Sliced Quarterly #3 Review


Sliced Quarterly #3 is a collection of indie stories by a collection of varied talents. The first tale, Crowdsurfing is scripted by the writer of Brethren Borne – Jon Laight, with art supplied by the talented chap Rory Donald (who recently provided the art for the Madius Comics title: Griff Gristle!)
The story itself is a wistful tale with a sun-bleached feel. Weighing in at 2 pages of story Jon affects a suitably effective plot that is delightfully realised by Rory.

Final Reality is next up, written by Dominic B. Aveiro and illustrated by Ben Peter Johnson. The story is an amusing critique on modern society, as realised through the format of computer games. The evolving art for the story works well with each different layer of the story.

Kathryn Briggs delivers a 4 page tale that is a mirror of the horrors of life in Britain under the present (2016) Conservative government, with their xenophobic legislation. In “Alle Meine Neue Woerter Sind Libenmittel” Kathryn Briggs presents a reality for the legislation which demands that foreign nationals working in the host country earn above a set value and the effects this has on people that fall below this. The story is haunting in the effects this has on the central character. The parallels with reality make the impact of the story so much keener.


In Aufklarung, by S.K. Moore, we have a single page, wordless story. The story is stylistically and tonally the antithesis of “Alle Neine Neue Woerter Sind Libenmittel” in that the harsh reality from Kathryn Briggs is offset by the vibrancy and simplicity of Aufklarung.

Epigraph is by John Osbourn, with the art coming from Maximilian Meier. The Epigraph is deliciously illustrated with the setting and style perfectly matching the opulence of the story. The setting of the 1930’s melds perfectly with the characters, and the man in the gold hat is the epitome of joy.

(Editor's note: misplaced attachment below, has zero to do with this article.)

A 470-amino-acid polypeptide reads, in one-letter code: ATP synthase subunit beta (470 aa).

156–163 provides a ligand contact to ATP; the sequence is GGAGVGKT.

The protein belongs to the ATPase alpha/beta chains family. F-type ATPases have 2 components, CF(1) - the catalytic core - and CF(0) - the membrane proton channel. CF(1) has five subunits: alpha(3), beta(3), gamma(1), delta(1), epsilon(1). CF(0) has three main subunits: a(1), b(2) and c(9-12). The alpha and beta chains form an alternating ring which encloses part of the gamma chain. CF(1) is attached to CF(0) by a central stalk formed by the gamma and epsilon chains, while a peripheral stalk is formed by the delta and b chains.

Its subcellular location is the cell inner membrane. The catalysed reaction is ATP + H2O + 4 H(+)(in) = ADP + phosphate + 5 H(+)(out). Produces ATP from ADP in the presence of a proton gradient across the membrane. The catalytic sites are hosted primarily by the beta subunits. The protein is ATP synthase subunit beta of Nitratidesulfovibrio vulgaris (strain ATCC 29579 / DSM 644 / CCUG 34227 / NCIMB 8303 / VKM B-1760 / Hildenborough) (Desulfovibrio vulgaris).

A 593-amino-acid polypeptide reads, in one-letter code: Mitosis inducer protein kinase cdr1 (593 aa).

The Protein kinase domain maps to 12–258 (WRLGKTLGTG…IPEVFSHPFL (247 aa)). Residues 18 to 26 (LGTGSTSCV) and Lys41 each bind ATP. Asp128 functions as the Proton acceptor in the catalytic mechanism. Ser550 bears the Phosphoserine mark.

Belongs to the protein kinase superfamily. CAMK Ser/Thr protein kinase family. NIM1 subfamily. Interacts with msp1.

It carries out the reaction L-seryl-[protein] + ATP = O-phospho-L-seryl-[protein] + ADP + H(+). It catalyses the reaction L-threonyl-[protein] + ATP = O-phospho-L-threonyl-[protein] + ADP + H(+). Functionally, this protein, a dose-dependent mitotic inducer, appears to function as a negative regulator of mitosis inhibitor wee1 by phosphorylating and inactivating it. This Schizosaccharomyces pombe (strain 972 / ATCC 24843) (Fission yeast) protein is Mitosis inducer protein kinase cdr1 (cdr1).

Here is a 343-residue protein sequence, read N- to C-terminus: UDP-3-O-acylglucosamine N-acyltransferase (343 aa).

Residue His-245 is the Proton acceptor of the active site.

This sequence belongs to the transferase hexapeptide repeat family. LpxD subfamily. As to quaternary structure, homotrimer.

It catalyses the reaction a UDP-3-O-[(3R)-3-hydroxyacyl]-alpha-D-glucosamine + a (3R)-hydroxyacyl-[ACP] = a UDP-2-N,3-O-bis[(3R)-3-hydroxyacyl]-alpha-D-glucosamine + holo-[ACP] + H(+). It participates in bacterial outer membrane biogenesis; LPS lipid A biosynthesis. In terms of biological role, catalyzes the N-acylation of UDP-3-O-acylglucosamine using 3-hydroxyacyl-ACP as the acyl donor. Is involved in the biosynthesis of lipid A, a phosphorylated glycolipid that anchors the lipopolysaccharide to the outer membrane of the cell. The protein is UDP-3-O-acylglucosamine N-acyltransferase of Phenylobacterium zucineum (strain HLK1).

Hyenas is a black and white story from the mind of John Osbourn, which has been scripted and illustrated by Tom Mortimer. Moving on from the bright and energetic Epigraph, the gritty vibe in Hyenas, really brings you back to the book. The art is stark, rough, while the story itself draws comparison between the predatory aspects of the Hyena and the hunter aspect of man.

In the penultimate story of this issue we have Texit by Simon Mackie. It has a similar aspect to the story by Kathryn Briggs, in that it echoes the events of Brexit (the British vote to extricate themselves from the European Union in June 2016) and applies that concept to Texas secession from the Union. The tale in Texit has a similar feel to Brexit in the manipulation of puppet political figures by a megalomaniacal media mogul, where the results gained provide a very different punchline to the one sold to the public.

In the final story of Sliced Quarterly we have The Ballad of Backwards Billy with a script by David Hailwood and the art by Brett Burbridge. The story is a fitting completion to the book, with a vivid reverse story with the eponymous reverse entity known as Backwards Billy. The forwards/backwards lettering is a nice touch that quickly loses its’ impact and becomes a little wearisome as the tale progresses. As the story reaches an unsettling conclusion, it is a very fitting end to the book.


However, there’s more! We have two small press previews from Rats & Crows Publishing – Sane6 by Rob Cannon, and Slime by Łukasz Kowalczuk. The taster for Sane6 delivers some delicious art from Rob Cannon, and a suitable morsel of story to engage the reader. The style is wonderful. The pages from Slime offer a very different feel to those in Sane6, but has a vibrant feel of its’ own.

Overall, Sliced Quarterly manages to encapsulate the varied feel of an anthology title, with a mix of different styles and stories. There are some absolute nuggets on display, however, the real high points are in those stories that parody and mimic the present unsettling political climate. For the likes of Kathryn Briggs wonderful story and Texit, this comic is elevated beyond mere entertainment into something more along the lines of utterly relevant, something necessary. This is where comics are truly art.